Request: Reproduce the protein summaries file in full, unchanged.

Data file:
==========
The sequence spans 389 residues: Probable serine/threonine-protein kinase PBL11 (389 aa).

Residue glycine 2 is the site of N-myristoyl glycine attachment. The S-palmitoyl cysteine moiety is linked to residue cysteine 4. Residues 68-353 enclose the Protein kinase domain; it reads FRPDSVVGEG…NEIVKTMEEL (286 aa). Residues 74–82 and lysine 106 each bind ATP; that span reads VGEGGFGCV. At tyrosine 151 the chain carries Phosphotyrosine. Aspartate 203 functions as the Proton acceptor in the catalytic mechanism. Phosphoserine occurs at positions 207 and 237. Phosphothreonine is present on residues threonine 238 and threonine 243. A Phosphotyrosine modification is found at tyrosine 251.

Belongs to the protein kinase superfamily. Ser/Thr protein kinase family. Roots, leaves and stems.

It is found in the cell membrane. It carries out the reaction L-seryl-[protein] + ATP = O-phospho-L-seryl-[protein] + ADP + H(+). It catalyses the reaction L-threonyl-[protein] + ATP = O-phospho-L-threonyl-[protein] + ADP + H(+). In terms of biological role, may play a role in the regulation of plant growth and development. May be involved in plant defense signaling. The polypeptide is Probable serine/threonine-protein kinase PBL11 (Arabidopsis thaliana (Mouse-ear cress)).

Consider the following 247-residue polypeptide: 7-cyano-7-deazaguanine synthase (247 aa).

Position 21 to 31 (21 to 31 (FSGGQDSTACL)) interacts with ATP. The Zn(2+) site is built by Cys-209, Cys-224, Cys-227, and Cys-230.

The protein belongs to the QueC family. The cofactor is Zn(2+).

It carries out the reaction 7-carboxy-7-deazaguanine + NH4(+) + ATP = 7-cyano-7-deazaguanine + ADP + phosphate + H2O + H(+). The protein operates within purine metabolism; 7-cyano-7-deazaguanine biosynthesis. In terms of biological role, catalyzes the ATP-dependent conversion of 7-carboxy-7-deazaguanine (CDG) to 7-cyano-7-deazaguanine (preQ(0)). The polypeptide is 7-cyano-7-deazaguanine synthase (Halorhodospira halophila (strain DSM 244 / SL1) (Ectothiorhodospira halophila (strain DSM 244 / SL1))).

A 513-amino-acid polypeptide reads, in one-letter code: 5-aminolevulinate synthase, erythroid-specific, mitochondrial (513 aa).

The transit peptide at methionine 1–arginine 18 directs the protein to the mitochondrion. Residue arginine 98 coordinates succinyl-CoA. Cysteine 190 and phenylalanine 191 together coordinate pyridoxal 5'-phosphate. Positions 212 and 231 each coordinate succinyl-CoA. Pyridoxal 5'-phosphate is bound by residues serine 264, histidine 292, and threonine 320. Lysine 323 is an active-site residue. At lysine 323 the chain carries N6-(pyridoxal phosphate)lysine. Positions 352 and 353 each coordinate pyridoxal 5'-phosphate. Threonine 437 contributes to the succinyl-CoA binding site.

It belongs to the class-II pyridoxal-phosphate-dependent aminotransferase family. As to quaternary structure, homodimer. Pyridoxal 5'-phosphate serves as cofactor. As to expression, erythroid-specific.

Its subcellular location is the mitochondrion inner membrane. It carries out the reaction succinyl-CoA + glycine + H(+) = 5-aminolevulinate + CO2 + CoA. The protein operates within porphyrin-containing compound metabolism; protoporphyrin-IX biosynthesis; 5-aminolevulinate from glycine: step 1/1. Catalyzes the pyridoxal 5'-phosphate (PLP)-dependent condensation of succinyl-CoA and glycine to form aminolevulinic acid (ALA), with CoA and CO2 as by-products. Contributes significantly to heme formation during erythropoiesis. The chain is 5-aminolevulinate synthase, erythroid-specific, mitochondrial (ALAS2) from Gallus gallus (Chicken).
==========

The sequence spans 389 residues: Probable serine/threonine-protein kinase PBL11 (389 aa).

Residue glycine 2 is the site of N-myristoyl glycine attachment. The S-palmitoyl cysteine moiety is linked to residue cysteine 4. Residues 68-353 enclose the Protein kinase domain; it reads FRPDSVVGEG…NEIVKTMEEL (286 aa). Residues 74–82 and lysine 106 each bind ATP; that span reads VGEGGFGCV. At tyrosine 151 the chain carries Phosphotyrosine. Aspartate 203 functions as the Proton acceptor in the catalytic mechanism. Phosphoserine occurs at positions 207 and 237. Phosphothreonine is present on residues threonine 238 and threonine 243. A Phosphotyrosine modification is found at tyrosine 251.

Belongs to the protein kinase superfamily. Ser/Thr protein kinase family. Roots, leaves and stems.

It is found in the cell membrane. It carries out the reaction L-seryl-[protein] + ATP = O-phospho-L-seryl-[protein] + ADP + H(+). It catalyses the reaction L-threonyl-[protein] + ATP = O-phospho-L-threonyl-[protein] + ADP + H(+). In terms of biological role, may play a role in the regulation of plant growth and development. May be involved in plant defense signaling. The polypeptide is Probable serine/threonine-protein kinase PBL11 (Arabidopsis thaliana (Mouse-ear cress)).

Consider the following 247-residue polypeptide: 7-cyano-7-deazaguanine synthase (247 aa).

Position 21 to 31 (21 to 31 (FSGGQDSTACL)) interacts with ATP. The Zn(2+) site is built by Cys-209, Cys-224, Cys-227, and Cys-230.

The protein belongs to the QueC family. The cofactor is Zn(2+).

It carries out the reaction 7-carboxy-7-deazaguanine + NH4(+) + ATP = 7-cyano-7-deazaguanine + ADP + phosphate + H2O + H(+). The protein operates within purine metabolism; 7-cyano-7-deazaguanine biosynthesis. In terms of biological role, catalyzes the ATP-dependent conversion of 7-carboxy-7-deazaguanine (CDG) to 7-cyano-7-deazaguanine (preQ(0)). The polypeptide is 7-cyano-7-deazaguanine synthase (Halorhodospira halophila (strain DSM 244 / SL1) (Ectothiorhodospira halophila (strain DSM 244 / SL1))).

A 513-amino-acid polypeptide reads, in one-letter code: 5-aminolevulinate synthase, erythroid-specific, mitochondrial (513 aa).

The transit peptide at methionine 1–arginine 18 directs the protein to the mitochondrion. Residue arginine 98 coordinates succinyl-CoA. Cysteine 190 and phenylalanine 191 together coordinate pyridoxal 5'-phosphate. Positions 212 and 231 each coordinate succinyl-CoA. Pyridoxal 5'-phosphate is bound by residues serine 264, histidine 292, and threonine 320. Lysine 323 is an active-site residue. At lysine 323 the chain carries N6-(pyridoxal phosphate)lysine. Positions 352 and 353 each coordinate pyridoxal 5'-phosphate. Threonine 437 contributes to the succinyl-CoA binding site.

It belongs to the class-II pyridoxal-phosphate-dependent aminotransferase family. As to quaternary structure, homodimer. Pyridoxal 5'-phosphate serves as cofactor. As to expression, erythroid-specific.

Its subcellular location is the mitochondrion inner membrane. It carries out the reaction succinyl-CoA + glycine + H(+) = 5-aminolevulinate + CO2 + CoA. The protein operates within porphyrin-containing compound metabolism; protoporphyrin-IX biosynthesis; 5-aminolevulinate from glycine: step 1/1. Catalyzes the pyridoxal 5'-phosphate (PLP)-dependent condensation of succinyl-CoA and glycine to form aminolevulinic acid (ALA), with CoA and CO2 as by-products. Contributes significantly to heme formation during erythropoiesis. The chain is 5-aminolevulinate synthase, erythroid-specific, mitochondrial (ALAS2) from Gallus gallus (Chicken).